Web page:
Wednesday, April 23, 2014

The Monadology of Louis Riel (Regina, Saskatchewan, 1885)

January 22, 2013Print This Post         

Louis Riel

by Justin E. H. Smith

This is a translation of Louis Riel’s Mémoire sur les Monades, composed in prison while awaiting execution. Riel was hanged in Regina in November, 1885. To read the original French, go here. For a brief biography of Riel, go here. Riel’s version of the theory of monads is creative, to say the least, and adds many elements that are entirely absent in Leibniz’s version. But it is clear that he is drawing on a fairly good memory of his philosophical education at the Sulpician college in Montreal several decades earlier. Also, as a variation on the theory of monads, it is well within the bounds of the variations we see in the long reception history of the Monadology. Physical monadology was in fact the predominant interpretation of the theory throughout most of the 18th-century (see Kant’s 1755 Monadologia physica). If we think of the theory of monads as a special variety of qualitative atomism, moreover, then the addition of features such as gender to the fundamental elements of reality has some precedent as well; Henry Power, for example, held that corpuscles variously have a male or female charge. The interpretation of monadic energy in terms of ‘electricity’ also makes sense as a sort of reinterpretation in the terms of 19th-century science of the Leibnizian concept of active force.

A huge thanks to Max Hamon for bringing this wonderful material to my attention.


What is there? There is God. What else is there? There are the things that God created.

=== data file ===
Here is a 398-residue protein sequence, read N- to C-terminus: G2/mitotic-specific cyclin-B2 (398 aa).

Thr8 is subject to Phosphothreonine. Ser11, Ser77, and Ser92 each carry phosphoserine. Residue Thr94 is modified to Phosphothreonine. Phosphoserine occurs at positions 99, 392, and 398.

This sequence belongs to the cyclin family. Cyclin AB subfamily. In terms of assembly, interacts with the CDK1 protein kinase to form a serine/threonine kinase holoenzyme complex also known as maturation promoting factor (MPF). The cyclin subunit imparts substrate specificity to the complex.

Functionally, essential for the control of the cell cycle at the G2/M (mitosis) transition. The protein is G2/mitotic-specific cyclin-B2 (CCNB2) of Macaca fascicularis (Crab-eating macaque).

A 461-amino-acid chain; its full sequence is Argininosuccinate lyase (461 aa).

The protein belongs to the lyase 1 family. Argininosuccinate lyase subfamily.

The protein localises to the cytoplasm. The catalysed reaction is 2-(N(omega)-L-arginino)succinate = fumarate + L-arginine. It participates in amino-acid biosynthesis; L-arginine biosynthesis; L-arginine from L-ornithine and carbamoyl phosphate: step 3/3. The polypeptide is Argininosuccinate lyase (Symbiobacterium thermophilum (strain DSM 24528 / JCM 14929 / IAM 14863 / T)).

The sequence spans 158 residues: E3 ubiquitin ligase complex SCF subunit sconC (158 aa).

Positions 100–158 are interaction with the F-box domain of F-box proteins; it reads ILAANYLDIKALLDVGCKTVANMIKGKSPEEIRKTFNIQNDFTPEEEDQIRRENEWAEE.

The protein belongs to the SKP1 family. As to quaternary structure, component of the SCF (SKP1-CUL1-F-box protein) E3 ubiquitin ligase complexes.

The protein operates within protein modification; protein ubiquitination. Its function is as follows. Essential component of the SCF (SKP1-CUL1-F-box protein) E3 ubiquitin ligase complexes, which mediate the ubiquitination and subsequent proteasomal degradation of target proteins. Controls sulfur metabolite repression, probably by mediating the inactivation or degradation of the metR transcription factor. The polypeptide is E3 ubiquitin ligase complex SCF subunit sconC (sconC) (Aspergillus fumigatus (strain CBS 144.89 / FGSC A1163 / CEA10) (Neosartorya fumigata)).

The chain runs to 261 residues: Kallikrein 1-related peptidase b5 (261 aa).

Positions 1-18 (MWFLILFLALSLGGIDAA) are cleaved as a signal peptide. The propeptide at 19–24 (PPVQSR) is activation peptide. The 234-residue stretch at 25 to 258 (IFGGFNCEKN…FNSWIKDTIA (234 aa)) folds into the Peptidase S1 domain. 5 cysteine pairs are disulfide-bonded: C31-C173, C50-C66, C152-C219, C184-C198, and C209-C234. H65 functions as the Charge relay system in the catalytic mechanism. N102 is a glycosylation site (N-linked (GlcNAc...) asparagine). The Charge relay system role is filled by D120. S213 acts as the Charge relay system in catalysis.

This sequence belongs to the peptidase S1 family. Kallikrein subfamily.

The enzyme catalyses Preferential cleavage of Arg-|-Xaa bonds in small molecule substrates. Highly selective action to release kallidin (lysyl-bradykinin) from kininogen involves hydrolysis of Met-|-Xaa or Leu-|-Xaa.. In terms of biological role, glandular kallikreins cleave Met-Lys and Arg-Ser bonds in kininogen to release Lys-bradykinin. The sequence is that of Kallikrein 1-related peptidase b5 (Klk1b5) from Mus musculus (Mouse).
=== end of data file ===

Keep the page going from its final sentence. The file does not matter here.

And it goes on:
The essences of created and possible things have always been.

Essences are composed of ‘Monads’. The ‘Monads’ are of such a fineness that they are imperceptible to our senses.

The ‘Monads’ are tender, soft, and polished. These three qualities, combined in the ‘Monads’, are the princple of sensibility.

The ‘Monads’ are of two genders; the ones are male, and the others female.

For a male monad, there is a female monad. That is to say that there are in essences as many male monads as there are female monads.

A monad is an electricity. Some monads are some electricities. Monads are electricities.

A male monad is a positive electricity.

A female monad is a negative electricity.

Male monads are more firm. When they touch, their firmness even causes them to repel one another. This is what science discovered when it established that electricities of the same name repel one another.

Female monads are softer, more polished, and more tender. When they come into contact with others, their sensibility is affected to such a degree that at first they experience a quiver that soon transforms into a stirring. When it is prolonged, this stirring itself becomes intolerable. In this way repulsion occurs between female monads.

This is what science found when by experiment it saw that negative electricities repel one another.

Male monads and female monads attract one another.

Because male monads are less soft, less polished, less tender, they do not offend the sensibility of female monads when they encounter them. Female monads are at ease in their presence. It is for this reason that they seek out male monads.

Because female monads are less firm, they do not offend the firmness of male monads when they touch them. Thus male monads conserve a surfeit of energy in their contact with female monads. This suerfeit of energy or of firmness is the cause of their well-being. This is what makes male monads seek out female monads.